As software developers, we spend a fair amount of time listening to folks struggling with the question of whether to build “it” themselves or buy a SaaS solution that does “it.” This question seems never to escape their purview as they work through their discovery process. The challenge I’ve seen time and again, beginning with this cost comparison approach, is that in almost every instance the effort and priority given to come to the answer to this question derails companies from the most critical questions they should consider for their business. Unfortunately, as a result, the most important questions a business should be asking are the ones that are never asked.
At MasterSteam ERP, we build software that automates a myriad of functions along the pathway of selling telecom services that starts with sales leads and culminates in commissions being paid. Without question, we’re best known for automating complex telecom quotes. This certainly describes a function, but there is another way to understand the outcome of this function. To us, automating complex quoting means we put mission critical information into the hands of salespeople in just seconds that typically took hours, days and even weeks for them to obtain before they met us. While it’s easy to look at the outcome of salespeople getting the quotes they need really fast, conclude the obvious time saving benefit of automating the quote process and move on, the more transformative results for our clients occur from the flexibility this function gives them when they choose to go down the path of asking better questions that delve into what really could be accomplished for their business. This requires a deeper introspective approach. How do I change my business when I suddenly experience saving an immense amount of time within a process? Do I continue to do the same thing as I always did and just do more of it or do I now have an opportunity to change the approach to serving my customer to something truly innovative and transformative? Saving time, for the sake of having more time will only allow for a company to grow so much, understanding where and how the advent of more time can best be utilized for a business is instrumental for transformational growth.
The trick to getting this right is addressing the known variable of time to be saved up front as the quantity of business capital that it is. Quantified. With this time quantified, the plan for this time can and must be a part of the equation of whether to build or buy or which solution suits a business best. Why? Because the intended use of this time in almost every instance will steer the very attributes of the solution that is providing the time. We see time and again that companies that take this approach end up concluding that the solution they originally thought they were shopping for should be built slightly different than what they thought it would be and for an exponential benefit to their business.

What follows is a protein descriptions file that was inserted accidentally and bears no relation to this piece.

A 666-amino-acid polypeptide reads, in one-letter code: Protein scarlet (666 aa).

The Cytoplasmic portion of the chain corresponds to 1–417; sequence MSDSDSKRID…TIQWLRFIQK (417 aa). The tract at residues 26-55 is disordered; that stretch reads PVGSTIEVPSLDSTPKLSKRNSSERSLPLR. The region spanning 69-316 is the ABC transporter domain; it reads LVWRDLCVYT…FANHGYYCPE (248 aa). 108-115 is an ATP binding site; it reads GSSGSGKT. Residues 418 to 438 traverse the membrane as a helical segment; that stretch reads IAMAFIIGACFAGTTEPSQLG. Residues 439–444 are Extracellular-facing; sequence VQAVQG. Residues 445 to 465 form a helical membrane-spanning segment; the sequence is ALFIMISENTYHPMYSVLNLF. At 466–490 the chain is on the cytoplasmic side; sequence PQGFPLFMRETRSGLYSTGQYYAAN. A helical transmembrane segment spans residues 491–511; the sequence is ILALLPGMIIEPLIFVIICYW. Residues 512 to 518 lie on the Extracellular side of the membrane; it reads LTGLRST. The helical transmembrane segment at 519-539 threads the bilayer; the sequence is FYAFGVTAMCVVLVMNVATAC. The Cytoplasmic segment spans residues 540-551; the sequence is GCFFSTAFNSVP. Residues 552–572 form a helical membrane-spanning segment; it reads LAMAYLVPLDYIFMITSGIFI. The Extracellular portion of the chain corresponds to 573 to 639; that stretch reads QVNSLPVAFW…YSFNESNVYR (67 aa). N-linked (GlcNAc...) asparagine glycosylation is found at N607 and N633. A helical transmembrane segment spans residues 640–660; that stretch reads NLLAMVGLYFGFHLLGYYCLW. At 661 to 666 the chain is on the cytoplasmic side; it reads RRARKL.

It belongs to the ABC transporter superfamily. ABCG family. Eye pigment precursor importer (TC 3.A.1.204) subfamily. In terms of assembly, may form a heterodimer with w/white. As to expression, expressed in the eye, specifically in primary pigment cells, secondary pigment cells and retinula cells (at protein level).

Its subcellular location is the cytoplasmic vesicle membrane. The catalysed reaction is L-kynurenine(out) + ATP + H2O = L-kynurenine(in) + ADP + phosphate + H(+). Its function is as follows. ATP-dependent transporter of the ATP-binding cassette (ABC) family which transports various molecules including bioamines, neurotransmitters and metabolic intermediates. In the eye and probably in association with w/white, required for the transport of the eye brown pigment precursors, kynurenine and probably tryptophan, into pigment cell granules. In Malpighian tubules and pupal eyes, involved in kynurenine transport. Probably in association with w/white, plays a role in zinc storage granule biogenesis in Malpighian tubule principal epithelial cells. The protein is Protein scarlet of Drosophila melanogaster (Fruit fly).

In our client engagements, the questions people come to us with are most often about salespeople quoting services to prospects and customers. Our clients typically are talking about a “Quote Tool,” either the one they have or the one they want, and therein lies the problem. The process begins with the client having the solution, a better tool in this case, already concluded as the solution to their problem. We can do so much better if we stop and ask better questions. I’m reminded of the Jobs to be Done theory pioneered by Tony Ulwick and his Outcome-Driven Innovation process. Ulwick’s process delves deeper into the need behind the solution which he coined as the “job” that needs to get done. An example often used by those who subscribe to this approach is credited to Harvard Business School Marketing Professor Theodore Levitt who used the analogy of someone going to their home improvement store to purchase a drill. “People don’t want a quarter inch drill, they want a quarter inch hole” he exclaimed. When people go to the store to buy a drill, getting the drill is not their real goal. The tool is selected to solve a specific problem or need, but it is not the “job to be done.” Their approach continues in this rather Socratic manner. If it’s not the drill, is a quarter inch hole really the goal either? As the notion goes, when you realize they don’t want the drill and then realize it isn’t about the hole either, then you can discover the real goal, which by way of Levitt’s example was a person wanting to hang a bookshelf. With the real goal now identified, absent of a pre-concluded solution, then real innovation to a solution for the right “job” can be found. Perhaps a shelving method that doesn’t require holes at all could be a better approach and therefore the hole and the drill become unnecessary. Taking it a step further, what if the solution was creating books that do not need bookshelves in the first place. Think Kindle. It’s a very innovative, thought provoking approach we use constantly.
In our world, a client that simply automates a function to save time may be missing out on exponential improvement that could occur as a result of the flexibility automation provides. When something as transformative within a business as obtaining mission critical information in seconds that previously took hours, days and weeks can occur it spins off an almost endless amount of opportunity to transform and innovate that deserves exploration. The answer to the question of whether to build or buy has a particular path that goes along with it and I would offer that it is not necessarily the most beneficial path that will reward your effort. The answer, you know, will end up being one or the other, but proceed with confidence that the best answer to that question will take care of itself and instead, choose the path of questioning that truly innovates the way you do what you do.